Partnering with Louisville Metro Government to improve urban food access and farmer incomes.

For the past two years, Dr. Markowitz and her students, supported by a grant from the U.S. Department of Agriculture, have interviewed scores of customers and farmers at three Louisville Farmers’ Markets to access the viability of federal and nonprofit programs to promote the purchase of local foods.  Millions of low-income Americans rely on SNAP (formerly food-stamps) to round out their household diets.  Spending SNAP benefits at Farmers’ Markets implies fresher, tastier meals for consumers and more money for local growers.  Our research, involving participant-observation, surveys, and semi-structured interviewing, focused on identifying the perceptions and experiences of shoppers and farmers regarding markets and the new SNAP initiatives.  The study also addressed the prospects for developing greater coordination among Markets across the Louisville Metro area.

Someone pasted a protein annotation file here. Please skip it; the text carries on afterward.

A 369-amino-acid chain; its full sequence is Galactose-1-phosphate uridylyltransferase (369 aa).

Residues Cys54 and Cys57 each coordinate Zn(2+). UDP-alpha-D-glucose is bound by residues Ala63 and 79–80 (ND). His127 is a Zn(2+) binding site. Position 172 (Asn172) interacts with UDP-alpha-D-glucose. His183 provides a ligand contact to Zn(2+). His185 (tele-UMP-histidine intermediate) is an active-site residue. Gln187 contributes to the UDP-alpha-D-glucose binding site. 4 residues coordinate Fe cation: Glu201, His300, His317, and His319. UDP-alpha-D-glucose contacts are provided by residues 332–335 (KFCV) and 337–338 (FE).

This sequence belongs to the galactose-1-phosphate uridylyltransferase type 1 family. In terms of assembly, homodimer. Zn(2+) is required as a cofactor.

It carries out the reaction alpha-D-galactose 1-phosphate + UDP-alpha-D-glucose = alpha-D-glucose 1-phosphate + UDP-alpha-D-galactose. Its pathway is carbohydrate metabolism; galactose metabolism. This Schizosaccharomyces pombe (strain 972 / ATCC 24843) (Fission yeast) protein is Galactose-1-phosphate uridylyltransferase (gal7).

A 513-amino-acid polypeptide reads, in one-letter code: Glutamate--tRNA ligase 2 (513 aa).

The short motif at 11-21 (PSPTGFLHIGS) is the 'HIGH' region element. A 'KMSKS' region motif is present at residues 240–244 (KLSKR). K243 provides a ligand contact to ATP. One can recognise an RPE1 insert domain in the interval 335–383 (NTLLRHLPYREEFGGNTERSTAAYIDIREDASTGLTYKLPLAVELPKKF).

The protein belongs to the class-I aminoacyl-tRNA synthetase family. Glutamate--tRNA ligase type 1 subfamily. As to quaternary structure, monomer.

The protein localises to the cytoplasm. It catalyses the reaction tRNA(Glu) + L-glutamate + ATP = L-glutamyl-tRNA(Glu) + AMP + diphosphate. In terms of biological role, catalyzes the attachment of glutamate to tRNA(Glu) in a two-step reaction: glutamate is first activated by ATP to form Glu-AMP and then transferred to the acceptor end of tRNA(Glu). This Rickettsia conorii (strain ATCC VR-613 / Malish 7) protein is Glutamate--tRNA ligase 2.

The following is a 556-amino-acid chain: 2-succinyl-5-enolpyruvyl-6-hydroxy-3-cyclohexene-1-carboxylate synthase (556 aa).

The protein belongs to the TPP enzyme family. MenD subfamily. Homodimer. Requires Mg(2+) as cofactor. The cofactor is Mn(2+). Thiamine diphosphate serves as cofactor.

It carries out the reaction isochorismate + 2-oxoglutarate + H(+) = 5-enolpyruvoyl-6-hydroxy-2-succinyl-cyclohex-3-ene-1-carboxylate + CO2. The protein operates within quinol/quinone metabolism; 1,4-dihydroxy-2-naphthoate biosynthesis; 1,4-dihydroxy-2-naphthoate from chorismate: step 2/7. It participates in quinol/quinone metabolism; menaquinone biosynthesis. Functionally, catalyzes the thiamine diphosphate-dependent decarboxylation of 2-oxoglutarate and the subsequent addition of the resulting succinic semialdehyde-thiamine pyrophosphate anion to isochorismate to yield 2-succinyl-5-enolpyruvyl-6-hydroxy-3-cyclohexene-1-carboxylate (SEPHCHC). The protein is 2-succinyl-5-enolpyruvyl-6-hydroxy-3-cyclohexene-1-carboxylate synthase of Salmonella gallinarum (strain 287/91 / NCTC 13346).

In late March, we reported on our preliminary findings at the Meetings of the Society for Applied Anthropology.  Farmers’ Market Promotion Program: A View from a Church Parking Lot in Kentucky.

Pictures from two of our research sites: Bardstown Road Farmers’ Market, the city’s oldest FM, and from South Points, in the Hazelwood Neighborhood, the newest market.  Group picture of project participants and partners.

two female students sitting outside A group under a tent outside 

Students pose for picture at table